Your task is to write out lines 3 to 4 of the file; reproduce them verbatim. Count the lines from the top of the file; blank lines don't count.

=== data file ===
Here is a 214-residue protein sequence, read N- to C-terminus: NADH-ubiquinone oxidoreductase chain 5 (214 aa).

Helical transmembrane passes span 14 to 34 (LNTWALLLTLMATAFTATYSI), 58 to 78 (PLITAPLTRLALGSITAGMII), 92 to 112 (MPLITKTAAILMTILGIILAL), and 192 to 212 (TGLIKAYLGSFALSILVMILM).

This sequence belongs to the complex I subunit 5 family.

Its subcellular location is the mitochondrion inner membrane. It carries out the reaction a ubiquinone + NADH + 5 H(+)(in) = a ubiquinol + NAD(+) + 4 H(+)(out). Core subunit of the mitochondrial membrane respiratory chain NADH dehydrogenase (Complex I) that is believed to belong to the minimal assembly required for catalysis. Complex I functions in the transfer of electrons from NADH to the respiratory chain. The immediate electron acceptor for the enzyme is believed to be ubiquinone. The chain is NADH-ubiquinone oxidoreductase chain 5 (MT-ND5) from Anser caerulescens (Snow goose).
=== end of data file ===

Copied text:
This sequence belongs to the complex I subunit 5 family.

Its subcellular location is the mitochondrion inner membrane. It carries out the reaction a ubiquinone + NADH + 5 H(+)(in) = a ubiquinol + NAD(+) + 4 H(+)(out). Core subunit of the mitochondrial membrane respiratory chain NADH dehydrogenase (Complex I) that is believed to belong to the minimal assembly required for catalysis. Complex I functions in the transfer of electrons from NADH to the respiratory chain. The immediate electron acceptor for the enzyme is believed to be ubiquinone. The chain is NADH-ubiquinone oxidoreductase chain 5 (MT-ND5) from Anser caerulescens (Snow goose).